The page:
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Title: Pursuing mass personalisation: an identification of strategic management drivers
Other Titles: Pursuing mass personalisation: identification of strategic drivers
Authors: Fasusi, Kevin
Advisors: Sharif, A
Gallear, D
Keywords: Mass customisation;Servitisation;Engineer to order
Issue Date: 2016
Publisher: Brunel University London
Abstract: This thesis explores the research gaps identified from a systematic literature review on the topic of mass personalisation, an emerging field of the enquiry. This research examines the strategic considerations Companies make when pursuing mass personalisation, using a case study methodology and semi structured interviews. This thesis contributes to the theoretical boundary of mass customisation (MC) and mass personalisation (MPer) positioning the contingent supply chain components from Cooper et al. (1997) and Lampel et al. (1996) in a synthesised framework. This research also contributes a taxonomy of the literature and a conceptual model. Practical contributions include the understanding of strategic supply chain management and mass personalisation, through an empirical case study of four organisation. Large corporations with infrastructure that already support MC do indeed make different strategic considerations relating to the technical competency of the workforce, product architecture, and acquisition of advanced manufacturing technology when their stated aim is personalisation. The research finds that the pursuit of personalisation is markedly different from the individualisation promised by mass customisation. Large organisations that are seeking to personalise products from a mass customisation background, retain the economies of scale associated with MC. These Companies leverage their infrastructure for personalised products, however, this does not have to be the case, and in fact, the organisation’s size before pursuing MPer and their product complexity are critical factors for the organisation’s reliance on MC economies of scale. Typically these companies are the first foray into MPer and are considered risky ventures. The research concluded that mass personalisation, distinct from the individualisation found in MC literature, is in its infancy and as such may look very different in the near-future. The conclusions of this thesis support the possibility for further empirical validation of the role organisation size and current product variety play in the type of MPer pursued.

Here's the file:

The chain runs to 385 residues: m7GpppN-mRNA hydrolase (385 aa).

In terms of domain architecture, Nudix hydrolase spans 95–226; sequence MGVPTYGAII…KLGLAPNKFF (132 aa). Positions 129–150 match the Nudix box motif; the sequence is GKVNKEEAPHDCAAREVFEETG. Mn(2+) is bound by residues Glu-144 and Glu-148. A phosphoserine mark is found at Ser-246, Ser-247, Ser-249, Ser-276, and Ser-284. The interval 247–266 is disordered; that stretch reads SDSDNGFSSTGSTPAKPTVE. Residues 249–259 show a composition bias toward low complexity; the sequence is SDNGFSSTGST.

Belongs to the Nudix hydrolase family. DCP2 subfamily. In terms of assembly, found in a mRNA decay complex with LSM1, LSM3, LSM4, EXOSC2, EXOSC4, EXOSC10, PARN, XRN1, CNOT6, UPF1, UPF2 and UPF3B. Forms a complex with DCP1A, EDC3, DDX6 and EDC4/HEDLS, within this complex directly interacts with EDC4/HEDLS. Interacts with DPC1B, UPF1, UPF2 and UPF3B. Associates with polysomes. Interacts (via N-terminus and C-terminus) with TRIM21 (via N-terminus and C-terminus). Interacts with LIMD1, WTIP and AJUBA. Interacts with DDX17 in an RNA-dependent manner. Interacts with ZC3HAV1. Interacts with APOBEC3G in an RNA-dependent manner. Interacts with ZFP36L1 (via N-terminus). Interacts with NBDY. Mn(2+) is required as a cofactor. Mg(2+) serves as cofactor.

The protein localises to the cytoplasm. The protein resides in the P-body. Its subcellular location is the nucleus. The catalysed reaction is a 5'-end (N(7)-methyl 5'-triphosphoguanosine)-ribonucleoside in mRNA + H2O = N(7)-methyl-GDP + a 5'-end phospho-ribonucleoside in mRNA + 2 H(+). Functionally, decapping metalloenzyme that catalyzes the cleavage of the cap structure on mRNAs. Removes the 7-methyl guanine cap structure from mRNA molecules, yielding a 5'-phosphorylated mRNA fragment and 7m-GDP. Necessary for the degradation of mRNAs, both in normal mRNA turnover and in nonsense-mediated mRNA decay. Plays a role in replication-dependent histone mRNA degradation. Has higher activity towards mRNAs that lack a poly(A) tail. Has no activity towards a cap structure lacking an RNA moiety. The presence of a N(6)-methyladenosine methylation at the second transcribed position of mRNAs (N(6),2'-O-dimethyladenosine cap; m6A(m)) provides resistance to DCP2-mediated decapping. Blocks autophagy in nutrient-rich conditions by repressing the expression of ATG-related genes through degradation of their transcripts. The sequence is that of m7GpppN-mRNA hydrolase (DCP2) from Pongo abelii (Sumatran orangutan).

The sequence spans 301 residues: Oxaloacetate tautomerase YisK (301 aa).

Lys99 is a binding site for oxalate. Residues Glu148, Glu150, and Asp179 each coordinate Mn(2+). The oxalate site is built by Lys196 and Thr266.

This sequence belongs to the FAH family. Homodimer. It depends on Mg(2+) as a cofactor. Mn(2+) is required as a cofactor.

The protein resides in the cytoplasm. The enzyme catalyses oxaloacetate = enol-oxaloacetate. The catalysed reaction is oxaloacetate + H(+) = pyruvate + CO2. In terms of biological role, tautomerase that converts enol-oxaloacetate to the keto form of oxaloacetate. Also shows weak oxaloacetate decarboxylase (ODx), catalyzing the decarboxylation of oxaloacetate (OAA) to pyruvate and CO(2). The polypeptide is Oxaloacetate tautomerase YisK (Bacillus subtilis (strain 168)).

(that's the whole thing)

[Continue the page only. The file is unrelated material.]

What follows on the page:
Description: This thesis was submitted for the award of Doctor of Philosophy and was awarded by Brunel University London
Appears in Collections:Business and Management
Brunel Business School Theses

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